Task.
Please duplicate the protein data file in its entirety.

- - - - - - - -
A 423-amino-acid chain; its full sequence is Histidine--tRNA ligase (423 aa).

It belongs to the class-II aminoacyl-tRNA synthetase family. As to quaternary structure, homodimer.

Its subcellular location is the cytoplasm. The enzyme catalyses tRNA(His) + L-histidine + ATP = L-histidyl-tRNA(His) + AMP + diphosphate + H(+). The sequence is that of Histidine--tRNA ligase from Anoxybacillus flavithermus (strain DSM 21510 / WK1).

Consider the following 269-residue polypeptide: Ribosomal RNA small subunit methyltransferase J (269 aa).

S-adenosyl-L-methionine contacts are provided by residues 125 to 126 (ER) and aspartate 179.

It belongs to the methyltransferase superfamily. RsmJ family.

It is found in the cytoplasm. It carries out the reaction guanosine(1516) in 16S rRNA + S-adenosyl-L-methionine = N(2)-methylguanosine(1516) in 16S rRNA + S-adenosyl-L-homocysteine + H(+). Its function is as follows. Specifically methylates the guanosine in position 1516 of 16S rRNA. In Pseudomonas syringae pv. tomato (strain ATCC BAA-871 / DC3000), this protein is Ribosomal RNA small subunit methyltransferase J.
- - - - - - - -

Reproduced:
A 423-amino-acid chain; its full sequence is Histidine--tRNA ligase (423 aa).

It belongs to the class-II aminoacyl-tRNA synthetase family. As to quaternary structure, homodimer.

Its subcellular location is the cytoplasm. The enzyme catalyses tRNA(His) + L-histidine + ATP = L-histidyl-tRNA(His) + AMP + diphosphate + H(+). The sequence is that of Histidine--tRNA ligase from Anoxybacillus flavithermus (strain DSM 21510 / WK1).

Consider the following 269-residue polypeptide: Ribosomal RNA small subunit methyltransferase J (269 aa).

S-adenosyl-L-methionine contacts are provided by residues 125 to 126 (ER) and aspartate 179.

It belongs to the methyltransferase superfamily. RsmJ family.

It is found in the cytoplasm. It carries out the reaction guanosine(1516) in 16S rRNA + S-adenosyl-L-methionine = N(2)-methylguanosine(1516) in 16S rRNA + S-adenosyl-L-homocysteine + H(+). Its function is as follows. Specifically methylates the guanosine in position 1516 of 16S rRNA. In Pseudomonas syringae pv. tomato (strain ATCC BAA-871 / DC3000), this protein is Ribosomal RNA small subunit methyltransferase J.